The Business Renewables Centre states:

In May 2022, BRC-Canada passed the original goal of achieving two gigawatts of renewable energy almost three years earlier than expected. Our new goal is for corporations and institutions across Canada to purchase 10 GW of renewable energy by 2030. 

By working with organizations to assist them in purchasing renewable energy, BRC-Canada has and will continue to play an important role in decarbonizing Canada’s energy grid and making it emissions-free by 2035.

That may have been the goal of the Business Renewables Centre, but was it the goal of Albertans or the AUC/AESO?  Was it/is it manageable?

A standard unit for measuring electricity is the kilowatt (kW), which is equal to 1,000 Watts.[6] A Watt is a measure of energy named after the Scottish engineer James Watt. One kW of electricity generated or used for one hour is a kilowatthour (kWh). Other units for measuring electricity capacity and electricity generation and consumption are:

Megawatt (MW) = 1,000 kW; megawatthour (MWh) = 1,000 kWh

Gigawatt (GW) = 1,000 MW; gigawatthour (GWH) = 1,000 MWh[7]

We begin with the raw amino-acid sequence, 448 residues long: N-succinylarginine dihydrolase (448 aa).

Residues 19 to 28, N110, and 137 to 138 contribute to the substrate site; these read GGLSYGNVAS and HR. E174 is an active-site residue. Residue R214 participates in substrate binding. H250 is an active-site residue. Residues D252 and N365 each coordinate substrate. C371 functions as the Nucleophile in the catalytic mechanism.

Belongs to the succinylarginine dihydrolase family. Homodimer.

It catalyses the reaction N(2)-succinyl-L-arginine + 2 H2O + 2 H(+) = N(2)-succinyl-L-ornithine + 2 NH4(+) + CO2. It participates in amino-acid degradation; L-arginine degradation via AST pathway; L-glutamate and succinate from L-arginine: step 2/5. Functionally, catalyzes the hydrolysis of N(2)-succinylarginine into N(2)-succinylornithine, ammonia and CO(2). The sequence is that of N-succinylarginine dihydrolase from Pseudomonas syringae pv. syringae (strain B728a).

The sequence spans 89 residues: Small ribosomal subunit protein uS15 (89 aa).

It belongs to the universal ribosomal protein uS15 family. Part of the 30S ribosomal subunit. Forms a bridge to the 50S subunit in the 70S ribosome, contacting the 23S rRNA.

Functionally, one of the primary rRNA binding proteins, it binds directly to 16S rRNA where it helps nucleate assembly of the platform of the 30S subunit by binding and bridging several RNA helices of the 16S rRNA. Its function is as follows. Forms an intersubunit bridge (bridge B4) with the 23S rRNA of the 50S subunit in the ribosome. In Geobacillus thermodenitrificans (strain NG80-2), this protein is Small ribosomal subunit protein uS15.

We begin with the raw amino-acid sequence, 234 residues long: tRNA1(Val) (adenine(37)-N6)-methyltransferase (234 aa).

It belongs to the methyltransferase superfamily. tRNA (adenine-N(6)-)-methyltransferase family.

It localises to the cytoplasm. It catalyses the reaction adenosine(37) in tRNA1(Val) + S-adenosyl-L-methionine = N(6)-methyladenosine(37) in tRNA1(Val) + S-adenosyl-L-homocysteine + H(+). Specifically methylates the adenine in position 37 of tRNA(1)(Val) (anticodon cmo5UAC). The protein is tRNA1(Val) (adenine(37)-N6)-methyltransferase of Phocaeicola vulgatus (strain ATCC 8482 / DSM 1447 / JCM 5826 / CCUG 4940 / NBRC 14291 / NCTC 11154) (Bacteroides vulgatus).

Thus, the BRC’s goal of 10 GW is astronomical and insupportable.

How many Albertans know what they are getting in for in this kind of arrangement – because the taxpayer will be subsidizing the Leviathan operations, and as you have pointed out, there is no clear arrangement for recycling old solar panels or wind turbines and the physical amounts of trash will be astronomical if these arrangements continue.

And we will still have to build more conventional dispatchable power plants to back up such renewables…IF the federal government will let Alberta do that.  Or will the feds condemn us to blackouts and despair?

While many activists seem to think connecting the power grids of provinces will provide a free and simple exchange of excess power between regions, the more likely outcome would be national blackouts,[8] astronomical costs and insurmountable territorial negotiations.[9]

In fact, Alberta used to export excess coal-fired power at night to British Columbia, so that it could replenish its hydro dams.  Now that is over.  This means in times of El Nino drought, a recurring, cyclical phenomenon, British Columbia could find itself unable to export hydro power to Alberta. Then what?

The fact is that there is not one 100% renewable grid in operation anywhere in the world, not even a small pilot project. 

Premier Smith, Friends of Science Society has been in operation since 2002; we are now entering our 21st year of operation.  Over the years, particularly during coal phase-out activism in Alberta, we issued reports, videos, press releases, letters to the editor – and our work was rarely reported on by the press.  It appears that arrangements had been made to keep our information from the public, because no one would ever have agreed to the present situation if they had been properly informed.